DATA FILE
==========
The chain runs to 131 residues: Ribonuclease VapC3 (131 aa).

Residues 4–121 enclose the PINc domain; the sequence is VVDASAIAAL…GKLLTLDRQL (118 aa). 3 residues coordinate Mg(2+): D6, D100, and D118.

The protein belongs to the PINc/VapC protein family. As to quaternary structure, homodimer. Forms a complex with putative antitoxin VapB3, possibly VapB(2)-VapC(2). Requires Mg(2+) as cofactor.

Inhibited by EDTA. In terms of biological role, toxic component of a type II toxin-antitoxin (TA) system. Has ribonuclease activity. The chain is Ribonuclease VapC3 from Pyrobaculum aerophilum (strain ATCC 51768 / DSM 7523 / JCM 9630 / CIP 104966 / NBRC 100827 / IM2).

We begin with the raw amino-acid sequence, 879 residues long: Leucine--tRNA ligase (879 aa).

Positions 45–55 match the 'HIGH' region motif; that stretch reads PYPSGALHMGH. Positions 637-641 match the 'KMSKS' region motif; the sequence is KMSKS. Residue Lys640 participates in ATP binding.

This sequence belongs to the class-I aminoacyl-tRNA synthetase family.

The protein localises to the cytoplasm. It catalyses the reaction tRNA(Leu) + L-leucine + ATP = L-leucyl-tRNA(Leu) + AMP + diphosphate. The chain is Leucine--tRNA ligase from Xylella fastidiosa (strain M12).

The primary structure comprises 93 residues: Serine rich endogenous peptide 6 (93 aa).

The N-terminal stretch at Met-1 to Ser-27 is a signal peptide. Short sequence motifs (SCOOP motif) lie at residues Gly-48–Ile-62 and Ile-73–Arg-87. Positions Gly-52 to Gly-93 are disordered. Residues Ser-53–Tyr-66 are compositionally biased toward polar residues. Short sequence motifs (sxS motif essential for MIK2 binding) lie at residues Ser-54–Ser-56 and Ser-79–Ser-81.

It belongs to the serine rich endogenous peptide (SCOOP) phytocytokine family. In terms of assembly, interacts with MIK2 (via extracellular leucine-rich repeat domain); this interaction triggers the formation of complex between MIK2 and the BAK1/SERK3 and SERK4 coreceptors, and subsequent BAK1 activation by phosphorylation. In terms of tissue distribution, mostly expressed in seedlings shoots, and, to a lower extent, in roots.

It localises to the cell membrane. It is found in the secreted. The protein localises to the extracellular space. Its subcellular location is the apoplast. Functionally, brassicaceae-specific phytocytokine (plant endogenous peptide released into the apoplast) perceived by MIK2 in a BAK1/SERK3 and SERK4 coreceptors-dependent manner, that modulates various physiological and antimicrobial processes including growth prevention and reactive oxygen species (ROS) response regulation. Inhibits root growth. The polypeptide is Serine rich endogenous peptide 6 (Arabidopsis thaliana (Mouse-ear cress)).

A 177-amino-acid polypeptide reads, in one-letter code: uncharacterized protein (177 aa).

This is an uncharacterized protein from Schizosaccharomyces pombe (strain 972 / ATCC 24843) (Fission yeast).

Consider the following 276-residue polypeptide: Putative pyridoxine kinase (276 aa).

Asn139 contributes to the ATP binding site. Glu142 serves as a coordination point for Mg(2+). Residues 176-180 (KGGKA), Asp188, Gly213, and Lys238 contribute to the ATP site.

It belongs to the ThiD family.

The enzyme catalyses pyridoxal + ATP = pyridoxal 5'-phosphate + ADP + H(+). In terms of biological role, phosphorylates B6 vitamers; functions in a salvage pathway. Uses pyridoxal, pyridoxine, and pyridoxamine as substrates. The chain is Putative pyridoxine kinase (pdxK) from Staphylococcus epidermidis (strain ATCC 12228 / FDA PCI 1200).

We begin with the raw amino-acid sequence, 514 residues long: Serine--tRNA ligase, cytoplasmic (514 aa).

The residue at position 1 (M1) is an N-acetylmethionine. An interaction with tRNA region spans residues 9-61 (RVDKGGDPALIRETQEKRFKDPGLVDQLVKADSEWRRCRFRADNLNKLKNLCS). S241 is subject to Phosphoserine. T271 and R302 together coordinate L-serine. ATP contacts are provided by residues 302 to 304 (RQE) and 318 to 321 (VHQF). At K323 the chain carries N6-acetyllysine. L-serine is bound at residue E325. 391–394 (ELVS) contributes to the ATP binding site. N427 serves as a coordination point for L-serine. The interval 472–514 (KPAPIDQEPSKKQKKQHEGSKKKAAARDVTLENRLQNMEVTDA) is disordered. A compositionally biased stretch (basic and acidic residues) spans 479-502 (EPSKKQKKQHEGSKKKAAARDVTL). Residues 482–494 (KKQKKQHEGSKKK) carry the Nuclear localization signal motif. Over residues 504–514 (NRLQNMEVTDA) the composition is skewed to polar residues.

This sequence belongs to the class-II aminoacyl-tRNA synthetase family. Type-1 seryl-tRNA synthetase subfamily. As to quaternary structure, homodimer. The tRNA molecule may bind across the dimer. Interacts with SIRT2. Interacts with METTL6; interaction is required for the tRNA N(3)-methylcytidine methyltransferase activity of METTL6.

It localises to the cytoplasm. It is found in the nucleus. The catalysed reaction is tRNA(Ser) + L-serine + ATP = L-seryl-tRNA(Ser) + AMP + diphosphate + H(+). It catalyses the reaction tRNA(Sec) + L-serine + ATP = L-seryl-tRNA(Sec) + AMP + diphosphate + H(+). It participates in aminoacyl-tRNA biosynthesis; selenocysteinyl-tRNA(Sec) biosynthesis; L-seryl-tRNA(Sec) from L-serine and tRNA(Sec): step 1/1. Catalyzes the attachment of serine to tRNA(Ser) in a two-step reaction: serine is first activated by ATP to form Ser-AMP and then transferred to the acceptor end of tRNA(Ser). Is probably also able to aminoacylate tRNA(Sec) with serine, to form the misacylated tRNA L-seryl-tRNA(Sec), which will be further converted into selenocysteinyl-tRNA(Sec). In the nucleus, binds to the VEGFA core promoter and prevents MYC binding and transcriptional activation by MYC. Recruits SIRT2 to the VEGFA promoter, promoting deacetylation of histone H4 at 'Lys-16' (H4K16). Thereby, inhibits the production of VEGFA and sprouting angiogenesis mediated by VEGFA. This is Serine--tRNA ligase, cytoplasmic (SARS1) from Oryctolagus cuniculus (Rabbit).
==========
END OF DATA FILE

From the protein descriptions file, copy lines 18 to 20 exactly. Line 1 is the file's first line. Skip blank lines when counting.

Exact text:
The enzyme catalyses pyridoxal + ATP = pyridoxal 5'-phosphate + ADP + H(+). In terms of biological role, phosphorylates B6 vitamers; functions in a salvage pathway. Uses pyridoxal, pyridoxine, and pyridoxamine as substrates. The chain is Putative pyridoxine kinase (pdxK) from Staphylococcus epidermidis (strain ATCC 12228 / FDA PCI 1200).

We begin with the raw amino-acid sequence, 514 residues long: Serine--tRNA ligase, cytoplasmic (514 aa).

The residue at position 1 (M1) is an N-acetylmethionine. An interaction with tRNA region spans residues 9-61 (RVDKGGDPALIRETQEKRFKDPGLVDQLVKADSEWRRCRFRADNLNKLKNLCS). S241 is subject to Phosphoserine. T271 and R302 together coordinate L-serine. ATP contacts are provided by residues 302 to 304 (RQE) and 318 to 321 (VHQF). At K323 the chain carries N6-acetyllysine. L-serine is bound at residue E325. 391–394 (ELVS) contributes to the ATP binding site. N427 serves as a coordination point for L-serine. The interval 472–514 (KPAPIDQEPSKKQKKQHEGSKKKAAARDVTLENRLQNMEVTDA) is disordered. A compositionally biased stretch (basic and acidic residues) spans 479-502 (EPSKKQKKQHEGSKKKAAARDVTL). Residues 482–494 (KKQKKQHEGSKKK) carry the Nuclear localization signal motif. Over residues 504–514 (NRLQNMEVTDA) the composition is skewed to polar residues.